Review by Keir Langley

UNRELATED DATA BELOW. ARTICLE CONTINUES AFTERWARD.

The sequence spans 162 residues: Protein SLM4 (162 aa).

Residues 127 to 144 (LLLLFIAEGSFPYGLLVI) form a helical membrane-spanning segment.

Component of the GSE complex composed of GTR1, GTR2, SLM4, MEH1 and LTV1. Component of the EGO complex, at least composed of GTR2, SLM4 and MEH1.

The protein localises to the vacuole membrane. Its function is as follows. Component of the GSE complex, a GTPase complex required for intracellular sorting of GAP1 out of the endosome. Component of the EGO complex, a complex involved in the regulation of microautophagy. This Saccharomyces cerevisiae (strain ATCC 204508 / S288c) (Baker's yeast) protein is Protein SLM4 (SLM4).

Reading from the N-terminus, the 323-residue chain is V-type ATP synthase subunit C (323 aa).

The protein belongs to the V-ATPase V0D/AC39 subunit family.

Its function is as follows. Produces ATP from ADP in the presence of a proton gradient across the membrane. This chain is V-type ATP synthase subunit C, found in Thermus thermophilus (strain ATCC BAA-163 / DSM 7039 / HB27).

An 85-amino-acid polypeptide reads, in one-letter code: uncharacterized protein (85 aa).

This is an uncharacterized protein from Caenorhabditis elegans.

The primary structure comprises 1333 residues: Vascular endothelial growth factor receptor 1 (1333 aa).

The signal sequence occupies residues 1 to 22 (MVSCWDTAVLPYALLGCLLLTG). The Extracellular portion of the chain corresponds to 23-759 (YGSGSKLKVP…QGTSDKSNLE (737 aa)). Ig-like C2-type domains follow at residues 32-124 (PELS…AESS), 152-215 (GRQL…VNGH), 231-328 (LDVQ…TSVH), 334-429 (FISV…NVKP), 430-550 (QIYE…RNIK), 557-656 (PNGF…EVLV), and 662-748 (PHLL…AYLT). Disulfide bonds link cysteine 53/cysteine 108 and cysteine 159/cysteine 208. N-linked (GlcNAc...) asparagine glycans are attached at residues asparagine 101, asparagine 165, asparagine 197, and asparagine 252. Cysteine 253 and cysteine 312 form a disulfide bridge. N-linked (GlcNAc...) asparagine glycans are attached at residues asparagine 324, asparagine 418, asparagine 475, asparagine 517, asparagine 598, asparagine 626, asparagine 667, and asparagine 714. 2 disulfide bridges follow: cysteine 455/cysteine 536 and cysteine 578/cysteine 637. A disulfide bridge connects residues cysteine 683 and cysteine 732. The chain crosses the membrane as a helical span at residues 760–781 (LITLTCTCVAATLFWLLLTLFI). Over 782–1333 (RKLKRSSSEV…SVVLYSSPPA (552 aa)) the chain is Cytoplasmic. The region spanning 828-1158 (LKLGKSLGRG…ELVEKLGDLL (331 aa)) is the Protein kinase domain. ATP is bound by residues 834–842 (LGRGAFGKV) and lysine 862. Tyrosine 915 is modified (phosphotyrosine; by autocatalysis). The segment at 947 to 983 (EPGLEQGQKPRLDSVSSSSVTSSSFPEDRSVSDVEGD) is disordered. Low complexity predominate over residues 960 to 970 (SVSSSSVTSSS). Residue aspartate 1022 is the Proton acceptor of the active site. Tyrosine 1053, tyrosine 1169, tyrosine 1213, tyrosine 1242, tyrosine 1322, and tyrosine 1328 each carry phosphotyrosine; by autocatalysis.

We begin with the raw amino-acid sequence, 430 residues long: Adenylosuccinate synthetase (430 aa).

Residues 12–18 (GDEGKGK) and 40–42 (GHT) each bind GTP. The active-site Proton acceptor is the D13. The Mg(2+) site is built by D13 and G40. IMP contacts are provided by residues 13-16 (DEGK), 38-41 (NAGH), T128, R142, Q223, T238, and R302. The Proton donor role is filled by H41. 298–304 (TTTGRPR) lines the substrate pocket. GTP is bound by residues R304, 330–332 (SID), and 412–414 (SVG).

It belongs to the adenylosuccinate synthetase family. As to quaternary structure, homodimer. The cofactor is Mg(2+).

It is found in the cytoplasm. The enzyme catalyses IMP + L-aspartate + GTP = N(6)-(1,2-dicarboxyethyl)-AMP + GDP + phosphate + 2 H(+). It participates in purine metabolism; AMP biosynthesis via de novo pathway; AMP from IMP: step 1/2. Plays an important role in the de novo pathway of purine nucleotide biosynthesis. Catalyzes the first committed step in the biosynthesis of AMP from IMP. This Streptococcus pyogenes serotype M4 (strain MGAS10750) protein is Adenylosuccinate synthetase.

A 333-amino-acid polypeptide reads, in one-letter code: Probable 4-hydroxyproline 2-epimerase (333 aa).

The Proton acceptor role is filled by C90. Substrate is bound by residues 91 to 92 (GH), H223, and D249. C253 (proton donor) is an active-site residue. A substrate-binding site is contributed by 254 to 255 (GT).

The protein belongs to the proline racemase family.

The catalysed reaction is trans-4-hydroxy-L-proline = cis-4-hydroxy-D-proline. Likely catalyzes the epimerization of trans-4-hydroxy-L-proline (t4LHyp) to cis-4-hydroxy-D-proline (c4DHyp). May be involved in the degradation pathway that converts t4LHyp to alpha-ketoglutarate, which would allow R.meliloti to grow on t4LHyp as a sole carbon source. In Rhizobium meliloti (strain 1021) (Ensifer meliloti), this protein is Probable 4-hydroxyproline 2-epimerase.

This is an elaborate treat that snuck past a lot of critics and potential audience when it was released back in 1995. The packaging for the CD came with some serious multimedia perks; certainly ahead of its time. The built-in CD-ROM features allow the listener/viewer the option of going through the whole disc with its own CD player software, occasionally alerting the viewer to videos where applicable. There are three altogether, but always available are some basic television images flashing on the computer screen plus controls to modify them (fast, slow, distorted, etc.). Lyrics are available to scroll down for each track, plus tour and contact information. Also present is a quick showcase of EBN's equipment, such as their impressive video image sampler as well as a demonstration of their absurd and amusing golf-bag rocket launcher. For buyers who didn't have a CD-ROM drive, never fear -- a floppy disc is also included in the sleeve to provide some basic multimedia wall of sound eye candy. But all of this is just visual. As for the music, this is a tremendously ambitious side project for Meat Beat Manifesto's frontman Jack Dangers, who seems like an ideal producer for this album, one that is so deeply rooted in found samples, TV clips, and soundbites. Using existing media as a prime source of material for much of this album, there are hardly any formal musicians in Emergency Broadcast Network, but rather a collective of producers, programmers, and audio/visual operators that create new works by utilizing a musicians' ear, if not a musical instrument. Two tracks feature a slightly more traditional approach: First visiting producer Brian Eno gives a little creepy breathing room for the track "Homicidal Schizophrenic," with guest guitarist Jamie West-Oram, ex-member of The Fixx. Also on the guest list is the ever-prolific Bill Laswell, who puts in his two cents for the track "Shoot the Mac-10," an inner-city tribute to a lightweight automatic weapon that features the surprisingly gritty rap skills of '80s legend Grandmaster Melle Mel, whose teeth have only sharpened over the years. As for the rest of the album, Dangers typically likes to stuff a record to the seams with soundbites and audio clips, and here he also adds commercial interruptions between several tracks. Telecommunication Breakdown is an almost overindulgent showcase for his style, but, due to the nature of this concept album, its excessiveness is what gives this album its wings. Not to be missed.